From the Times of Israel
MUNICH (AFP) — A Munich court on Monday sentenced a German woman who joined the Islamic State group to 10 years in prison over the war crime of letting a five-year-old Yazidi “slave” girl die of thirst in the sun.
Presiding judge Reinhold Baier of the superior regional court in the southern German city handed down the verdict to Jennifer Wenisch, 30, in one of the first convictions anywhere in the world related to the Islamic State group’s persecution of the Yazidi community.
Wenisch was found guilty of “two crimes against humanity in the form of enslavement,” as well as aiding and abetting the girl’s killing by failing to offer help, and membership of a terrorist organization.
Wenisch and her IS husband “purchased” a Yazidi woman and child as household “slaves,” whom they held captive while living in then IS-occupied Mosul, Iraq, in 2015, the court found.
“After the girl fell ill and wet her mattress, the husband of the accused chained her up outside as punishment and let the child die an agonizing death of thirst in the scorching heat,” prosecutors said during the trial. “The accused allowed her husband to do so and did nothing to save the girl.”
Wenisch’s husband, Taha al-Jumailly, is also facing trial in separate proceedings in Frankfurt, where the verdict is due in late November.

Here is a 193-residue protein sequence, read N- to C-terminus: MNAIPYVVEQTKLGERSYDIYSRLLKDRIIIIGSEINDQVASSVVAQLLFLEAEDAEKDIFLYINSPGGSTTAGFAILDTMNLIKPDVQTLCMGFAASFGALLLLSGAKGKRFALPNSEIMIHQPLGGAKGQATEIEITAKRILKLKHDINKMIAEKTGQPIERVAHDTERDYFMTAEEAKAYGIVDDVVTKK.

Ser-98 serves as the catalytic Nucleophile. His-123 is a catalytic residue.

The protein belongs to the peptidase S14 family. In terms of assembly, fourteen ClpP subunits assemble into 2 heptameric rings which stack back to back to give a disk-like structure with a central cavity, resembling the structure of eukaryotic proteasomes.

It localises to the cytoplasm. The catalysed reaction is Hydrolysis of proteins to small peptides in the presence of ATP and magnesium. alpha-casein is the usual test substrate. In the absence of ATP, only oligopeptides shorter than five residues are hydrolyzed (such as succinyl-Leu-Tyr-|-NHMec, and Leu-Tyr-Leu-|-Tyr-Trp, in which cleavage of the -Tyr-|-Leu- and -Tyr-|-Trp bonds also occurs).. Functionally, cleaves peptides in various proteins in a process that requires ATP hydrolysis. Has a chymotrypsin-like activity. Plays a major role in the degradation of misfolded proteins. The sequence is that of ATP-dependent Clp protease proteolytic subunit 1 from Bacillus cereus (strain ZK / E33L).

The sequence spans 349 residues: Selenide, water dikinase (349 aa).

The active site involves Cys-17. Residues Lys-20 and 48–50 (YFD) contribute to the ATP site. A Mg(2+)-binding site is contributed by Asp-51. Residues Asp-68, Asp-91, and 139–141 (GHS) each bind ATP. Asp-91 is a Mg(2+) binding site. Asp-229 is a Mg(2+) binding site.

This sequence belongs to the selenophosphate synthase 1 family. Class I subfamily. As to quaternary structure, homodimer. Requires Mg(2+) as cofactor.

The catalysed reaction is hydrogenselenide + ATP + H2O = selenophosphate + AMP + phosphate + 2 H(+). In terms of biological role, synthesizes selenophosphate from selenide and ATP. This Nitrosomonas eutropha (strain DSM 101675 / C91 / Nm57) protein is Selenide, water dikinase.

Identified only by her first name Nora, the Yazidi girl’s mother has repeatedly testified in both Munich and Frankfurt about the torment visited on her child.
The defense had claimed the mother’s testimony is untrustworthy and said there was no proof that the girl, who was taken to hospital after the incident, actually died. When asked during the trial about her failure to save the girl, Wenisch said she was “afraid” that her husband would “push her or lock her up.”
At the close of the trial, according to the daily Sueddeutsche Zeitung, she claimed she was being “made an example of for everything that has happened under IS.”
Wenisch converted to Islam in 2013 and traveled the following year via Turkey and Syria to Iraq where she joined IS. Recruited in mid-2015 to the group’s self-styled hisbah morality police, she patrolled city parks in IS-occupied Fallujah and Mosul. Armed with an AK-47 assault rifle, a pistol and an explosives vest, her task was to ensure strict IS rules on dress code, public behavior and bans on alcohol and tobacco.
Wenisch’s trial, which began in April 2019, is one of the first examples of court proceedings over the Islamic State group’s brutal treatment of Yazidis.